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"Champion, Mike" wrote:
> FWIW, James Clark said in his speech at XML 2001 that we "should be free to
> stab the SGML community, what's left of it, in the back" because it's now
> more important to clean up XML's foundations than maintain SGML
I think the choice of terms is a bit unfortunate, but if he had suggested
ignoring (rather than attacking with malice) the SGML community, I don't think
that I would have any problem with it. I'm well and truly from the SGML
community, but I feel that the efforts that have been made by XML to date to
keep the two in line have been both canny and considerate. There's no question
that XML now needs to be driven by self-interest, but I think that many SGMLers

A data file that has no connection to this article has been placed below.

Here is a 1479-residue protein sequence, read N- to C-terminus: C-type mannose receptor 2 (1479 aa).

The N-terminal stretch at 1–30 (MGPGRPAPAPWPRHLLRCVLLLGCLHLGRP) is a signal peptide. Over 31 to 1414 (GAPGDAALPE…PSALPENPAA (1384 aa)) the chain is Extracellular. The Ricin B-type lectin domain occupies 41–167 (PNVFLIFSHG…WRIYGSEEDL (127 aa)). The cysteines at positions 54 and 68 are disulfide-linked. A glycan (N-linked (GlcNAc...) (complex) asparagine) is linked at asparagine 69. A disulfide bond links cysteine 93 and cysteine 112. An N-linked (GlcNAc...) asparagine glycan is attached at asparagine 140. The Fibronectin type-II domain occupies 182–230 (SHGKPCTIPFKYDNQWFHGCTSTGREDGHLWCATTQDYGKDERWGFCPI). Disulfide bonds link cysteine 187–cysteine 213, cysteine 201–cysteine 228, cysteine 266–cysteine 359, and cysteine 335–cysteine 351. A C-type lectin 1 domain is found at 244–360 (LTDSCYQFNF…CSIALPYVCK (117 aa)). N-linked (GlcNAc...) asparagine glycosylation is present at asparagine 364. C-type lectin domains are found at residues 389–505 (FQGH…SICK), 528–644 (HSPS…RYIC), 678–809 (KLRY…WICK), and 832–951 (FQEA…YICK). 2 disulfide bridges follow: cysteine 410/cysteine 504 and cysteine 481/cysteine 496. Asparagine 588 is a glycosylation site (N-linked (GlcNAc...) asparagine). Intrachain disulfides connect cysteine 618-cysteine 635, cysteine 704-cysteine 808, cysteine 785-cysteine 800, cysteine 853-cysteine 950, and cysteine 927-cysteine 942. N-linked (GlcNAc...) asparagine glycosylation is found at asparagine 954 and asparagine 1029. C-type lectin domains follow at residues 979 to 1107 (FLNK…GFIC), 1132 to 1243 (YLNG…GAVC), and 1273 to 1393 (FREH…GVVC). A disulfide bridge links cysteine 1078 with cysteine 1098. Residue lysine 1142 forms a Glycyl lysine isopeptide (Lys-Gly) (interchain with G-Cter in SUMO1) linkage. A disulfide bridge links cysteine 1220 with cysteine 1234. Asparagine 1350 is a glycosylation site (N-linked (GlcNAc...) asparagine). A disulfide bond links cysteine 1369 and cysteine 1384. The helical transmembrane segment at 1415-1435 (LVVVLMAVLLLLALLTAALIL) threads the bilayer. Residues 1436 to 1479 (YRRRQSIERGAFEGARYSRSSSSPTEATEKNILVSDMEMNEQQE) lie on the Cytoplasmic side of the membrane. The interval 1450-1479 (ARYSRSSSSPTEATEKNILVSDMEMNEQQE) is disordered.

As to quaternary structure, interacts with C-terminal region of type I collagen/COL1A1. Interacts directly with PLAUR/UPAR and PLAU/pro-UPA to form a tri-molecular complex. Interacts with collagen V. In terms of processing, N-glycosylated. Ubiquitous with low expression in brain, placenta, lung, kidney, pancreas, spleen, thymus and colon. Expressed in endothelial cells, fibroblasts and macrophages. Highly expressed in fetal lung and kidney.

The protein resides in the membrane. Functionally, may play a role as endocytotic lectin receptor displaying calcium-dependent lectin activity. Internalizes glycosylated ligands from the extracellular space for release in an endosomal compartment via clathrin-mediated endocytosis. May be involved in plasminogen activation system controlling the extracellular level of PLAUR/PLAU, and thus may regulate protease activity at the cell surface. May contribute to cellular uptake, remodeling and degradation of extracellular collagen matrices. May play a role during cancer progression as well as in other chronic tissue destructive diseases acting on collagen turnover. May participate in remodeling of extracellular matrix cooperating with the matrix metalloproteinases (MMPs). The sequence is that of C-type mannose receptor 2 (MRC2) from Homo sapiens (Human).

can accept that without too many pangs.
> Stabbing in the back seems cruel, but what about a putting it out to pasture
> for a dignified retirement ... Is it time to say "goodbye, Ol' Paint, you've
> been a good pony" to SGML, and find a younger and sturdier mount for the
> journey ahead?
Perhaps it's more like deciding that the tasks at hand now seem to require
speed, so the Clydesdale will be sidelined except for tasks that suit it, and
we'll buy a new horse that's more nimble.
We still have a substantial number of customers who use SGML - once you have a
system that works, there's very little reason to change your data at the source.
If they need XML, they translate into it at the time. The fact is that legacy
data conversion into SGML is usually easier than conversion into valid XML, and
that won't go away.
Marcus Carr email: email@example.com
Allette Systems (Australia) www: http://www.allette.com.au
"Everything should be made as simple as possible, but not simpler."